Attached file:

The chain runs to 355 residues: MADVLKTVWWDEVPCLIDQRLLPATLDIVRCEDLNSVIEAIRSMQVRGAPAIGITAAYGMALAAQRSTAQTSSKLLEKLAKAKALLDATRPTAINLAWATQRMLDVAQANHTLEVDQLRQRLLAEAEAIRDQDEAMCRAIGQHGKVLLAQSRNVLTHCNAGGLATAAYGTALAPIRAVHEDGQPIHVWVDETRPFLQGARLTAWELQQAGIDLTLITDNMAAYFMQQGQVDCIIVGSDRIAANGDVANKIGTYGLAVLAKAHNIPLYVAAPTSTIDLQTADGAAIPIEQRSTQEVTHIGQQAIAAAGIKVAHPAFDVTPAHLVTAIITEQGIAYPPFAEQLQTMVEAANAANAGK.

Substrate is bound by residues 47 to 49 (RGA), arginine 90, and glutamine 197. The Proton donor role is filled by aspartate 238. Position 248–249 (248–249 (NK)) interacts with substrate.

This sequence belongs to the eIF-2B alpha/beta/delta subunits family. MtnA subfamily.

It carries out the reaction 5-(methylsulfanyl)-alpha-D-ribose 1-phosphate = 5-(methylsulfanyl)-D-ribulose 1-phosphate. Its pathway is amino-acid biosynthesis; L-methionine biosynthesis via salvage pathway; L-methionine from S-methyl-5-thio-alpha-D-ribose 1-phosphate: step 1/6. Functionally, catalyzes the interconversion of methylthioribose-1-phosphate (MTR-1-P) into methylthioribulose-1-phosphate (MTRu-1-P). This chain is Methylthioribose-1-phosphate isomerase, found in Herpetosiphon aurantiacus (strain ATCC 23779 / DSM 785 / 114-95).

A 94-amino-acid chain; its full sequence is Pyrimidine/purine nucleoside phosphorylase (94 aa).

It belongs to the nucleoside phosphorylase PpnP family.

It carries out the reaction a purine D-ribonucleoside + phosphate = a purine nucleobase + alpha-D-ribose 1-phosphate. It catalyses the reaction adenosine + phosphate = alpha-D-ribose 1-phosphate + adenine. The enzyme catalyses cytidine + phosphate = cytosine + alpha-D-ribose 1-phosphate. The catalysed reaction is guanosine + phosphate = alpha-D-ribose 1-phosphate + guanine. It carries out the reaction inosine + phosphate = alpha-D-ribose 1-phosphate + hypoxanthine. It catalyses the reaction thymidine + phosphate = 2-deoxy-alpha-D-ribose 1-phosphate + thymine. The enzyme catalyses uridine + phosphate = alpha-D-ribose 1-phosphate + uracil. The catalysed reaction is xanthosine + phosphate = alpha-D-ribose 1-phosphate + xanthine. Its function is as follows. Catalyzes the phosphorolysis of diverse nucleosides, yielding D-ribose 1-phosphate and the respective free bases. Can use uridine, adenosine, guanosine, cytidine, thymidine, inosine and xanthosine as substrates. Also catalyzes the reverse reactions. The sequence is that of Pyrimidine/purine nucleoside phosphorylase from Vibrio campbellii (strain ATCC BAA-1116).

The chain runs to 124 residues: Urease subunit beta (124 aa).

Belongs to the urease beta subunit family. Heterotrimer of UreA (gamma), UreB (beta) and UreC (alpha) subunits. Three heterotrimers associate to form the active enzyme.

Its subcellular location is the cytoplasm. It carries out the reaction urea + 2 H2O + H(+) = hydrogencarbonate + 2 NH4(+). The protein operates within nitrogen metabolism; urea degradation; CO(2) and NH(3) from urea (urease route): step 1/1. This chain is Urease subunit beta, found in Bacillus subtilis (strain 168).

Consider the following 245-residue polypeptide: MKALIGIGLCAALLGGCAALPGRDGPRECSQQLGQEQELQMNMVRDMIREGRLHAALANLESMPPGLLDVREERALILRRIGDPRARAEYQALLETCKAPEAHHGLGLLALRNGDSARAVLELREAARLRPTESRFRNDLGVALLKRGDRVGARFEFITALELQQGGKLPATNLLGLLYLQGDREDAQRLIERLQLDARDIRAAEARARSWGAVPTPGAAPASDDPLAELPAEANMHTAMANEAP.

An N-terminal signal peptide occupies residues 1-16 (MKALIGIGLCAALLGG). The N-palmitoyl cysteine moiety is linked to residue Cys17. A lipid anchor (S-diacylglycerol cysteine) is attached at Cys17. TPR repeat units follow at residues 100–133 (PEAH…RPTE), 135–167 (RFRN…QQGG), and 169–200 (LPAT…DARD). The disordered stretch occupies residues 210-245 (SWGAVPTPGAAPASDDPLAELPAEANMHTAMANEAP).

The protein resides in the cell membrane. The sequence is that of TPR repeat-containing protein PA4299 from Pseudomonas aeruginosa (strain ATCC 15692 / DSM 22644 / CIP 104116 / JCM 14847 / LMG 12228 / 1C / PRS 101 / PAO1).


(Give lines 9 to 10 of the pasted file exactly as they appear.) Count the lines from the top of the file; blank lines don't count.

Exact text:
Belongs to the urease beta subunit family. Heterotrimer of UreA (gamma), UreB (beta) and UreC (alpha) subunits. Three heterotrimers associate to form the active enzyme.

Its subcellular location is the cytoplasm. It carries out the reaction urea + 2 H2O + H(+) = hydrogencarbonate + 2 NH4(+). The protein operates within nitrogen metabolism; urea degradation; CO(2) and NH(3) from urea (urease route): step 1/1. This chain is Urease subunit beta, found in Bacillus subtilis (strain 168).